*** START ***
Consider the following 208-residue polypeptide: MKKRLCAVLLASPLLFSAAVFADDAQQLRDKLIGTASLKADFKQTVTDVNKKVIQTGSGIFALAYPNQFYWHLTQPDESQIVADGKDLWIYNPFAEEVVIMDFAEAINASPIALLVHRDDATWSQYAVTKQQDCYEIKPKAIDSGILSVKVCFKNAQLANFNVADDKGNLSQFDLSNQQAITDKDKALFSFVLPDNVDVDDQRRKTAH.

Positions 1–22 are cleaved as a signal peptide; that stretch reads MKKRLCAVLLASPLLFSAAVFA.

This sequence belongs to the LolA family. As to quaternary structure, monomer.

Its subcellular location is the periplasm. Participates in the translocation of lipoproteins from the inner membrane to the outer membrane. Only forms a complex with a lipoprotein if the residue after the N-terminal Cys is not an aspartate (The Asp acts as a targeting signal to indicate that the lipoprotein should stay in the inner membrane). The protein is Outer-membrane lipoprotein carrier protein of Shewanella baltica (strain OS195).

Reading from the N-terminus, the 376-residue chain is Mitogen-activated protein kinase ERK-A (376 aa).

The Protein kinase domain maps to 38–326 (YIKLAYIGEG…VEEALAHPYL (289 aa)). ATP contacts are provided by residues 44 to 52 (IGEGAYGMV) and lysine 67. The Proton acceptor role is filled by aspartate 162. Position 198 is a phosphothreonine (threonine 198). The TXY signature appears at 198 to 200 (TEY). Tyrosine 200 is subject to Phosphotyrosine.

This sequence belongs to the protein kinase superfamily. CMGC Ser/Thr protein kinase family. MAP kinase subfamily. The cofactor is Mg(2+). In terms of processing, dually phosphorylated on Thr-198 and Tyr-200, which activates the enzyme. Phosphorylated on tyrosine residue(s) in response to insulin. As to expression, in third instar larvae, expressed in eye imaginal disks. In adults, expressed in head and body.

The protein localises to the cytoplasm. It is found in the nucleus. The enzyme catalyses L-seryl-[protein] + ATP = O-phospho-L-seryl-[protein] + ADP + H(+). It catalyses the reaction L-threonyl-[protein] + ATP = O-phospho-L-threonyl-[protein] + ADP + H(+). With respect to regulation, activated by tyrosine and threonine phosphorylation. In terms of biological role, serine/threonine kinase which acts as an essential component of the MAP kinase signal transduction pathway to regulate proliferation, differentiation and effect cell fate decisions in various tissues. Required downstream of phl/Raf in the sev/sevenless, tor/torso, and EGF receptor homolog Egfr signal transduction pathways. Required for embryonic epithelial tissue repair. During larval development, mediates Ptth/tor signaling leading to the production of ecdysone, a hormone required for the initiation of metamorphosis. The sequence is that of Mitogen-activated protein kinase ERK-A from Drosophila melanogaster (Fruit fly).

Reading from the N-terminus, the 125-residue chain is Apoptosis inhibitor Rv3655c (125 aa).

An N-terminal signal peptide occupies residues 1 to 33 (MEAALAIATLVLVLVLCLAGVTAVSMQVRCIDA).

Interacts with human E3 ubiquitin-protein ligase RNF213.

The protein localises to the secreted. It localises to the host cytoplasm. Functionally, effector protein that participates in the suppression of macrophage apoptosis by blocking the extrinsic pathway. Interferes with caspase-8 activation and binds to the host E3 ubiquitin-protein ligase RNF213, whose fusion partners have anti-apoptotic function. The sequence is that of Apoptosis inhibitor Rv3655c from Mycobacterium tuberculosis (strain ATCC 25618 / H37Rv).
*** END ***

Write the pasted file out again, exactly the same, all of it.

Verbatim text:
Consider the following 208-residue polypeptide: MKKRLCAVLLASPLLFSAAVFADDAQQLRDKLIGTASLKADFKQTVTDVNKKVIQTGSGIFALAYPNQFYWHLTQPDESQIVADGKDLWIYNPFAEEVVIMDFAEAINASPIALLVHRDDATWSQYAVTKQQDCYEIKPKAIDSGILSVKVCFKNAQLANFNVADDKGNLSQFDLSNQQAITDKDKALFSFVLPDNVDVDDQRRKTAH.

Positions 1–22 are cleaved as a signal peptide; that stretch reads MKKRLCAVLLASPLLFSAAVFA.

This sequence belongs to the LolA family. As to quaternary structure, monomer.

Its subcellular location is the periplasm. Participates in the translocation of lipoproteins from the inner membrane to the outer membrane. Only forms a complex with a lipoprotein if the residue after the N-terminal Cys is not an aspartate (The Asp acts as a targeting signal to indicate that the lipoprotein should stay in the inner membrane). The protein is Outer-membrane lipoprotein carrier protein of Shewanella baltica (strain OS195).

Reading from the N-terminus, the 376-residue chain is Mitogen-activated protein kinase ERK-A (376 aa).

The Protein kinase domain maps to 38–326 (YIKLAYIGEG…VEEALAHPYL (289 aa)). ATP contacts are provided by residues 44 to 52 (IGEGAYGMV) and lysine 67. The Proton acceptor role is filled by aspartate 162. Position 198 is a phosphothreonine (threonine 198). The TXY signature appears at 198 to 200 (TEY). Tyrosine 200 is subject to Phosphotyrosine.

This sequence belongs to the protein kinase superfamily. CMGC Ser/Thr protein kinase family. MAP kinase subfamily. The cofactor is Mg(2+). In terms of processing, dually phosphorylated on Thr-198 and Tyr-200, which activates the enzyme. Phosphorylated on tyrosine residue(s) in response to insulin. As to expression, in third instar larvae, expressed in eye imaginal disks. In adults, expressed in head and body.

The protein localises to the cytoplasm. It is found in the nucleus. The enzyme catalyses L-seryl-[protein] + ATP = O-phospho-L-seryl-[protein] + ADP + H(+). It catalyses the reaction L-threonyl-[protein] + ATP = O-phospho-L-threonyl-[protein] + ADP + H(+). With respect to regulation, activated by tyrosine and threonine phosphorylation. In terms of biological role, serine/threonine kinase which acts as an essential component of the MAP kinase signal transduction pathway to regulate proliferation, differentiation and effect cell fate decisions in various tissues. Required downstream of phl/Raf in the sev/sevenless, tor/torso, and EGF receptor homolog Egfr signal transduction pathways. Required for embryonic epithelial tissue repair. During larval development, mediates Ptth/tor signaling leading to the production of ecdysone, a hormone required for the initiation of metamorphosis. The sequence is that of Mitogen-activated protein kinase ERK-A from Drosophila melanogaster (Fruit fly).

Reading from the N-terminus, the 125-residue chain is Apoptosis inhibitor Rv3655c (125 aa).

An N-terminal signal peptide occupies residues 1 to 33 (MEAALAIATLVLVLVLCLAGVTAVSMQVRCIDA).

Interacts with human E3 ubiquitin-protein ligase RNF213.

The protein localises to the secreted. It localises to the host cytoplasm. Functionally, effector protein that participates in the suppression of macrophage apoptosis by blocking the extrinsic pathway. Interferes with caspase-8 activation and binds to the host E3 ubiquitin-protein ligase RNF213, whose fusion partners have anti-apoptotic function. The sequence is that of Apoptosis inhibitor Rv3655c from Mycobacterium tuberculosis (strain ATCC 25618 / H37Rv).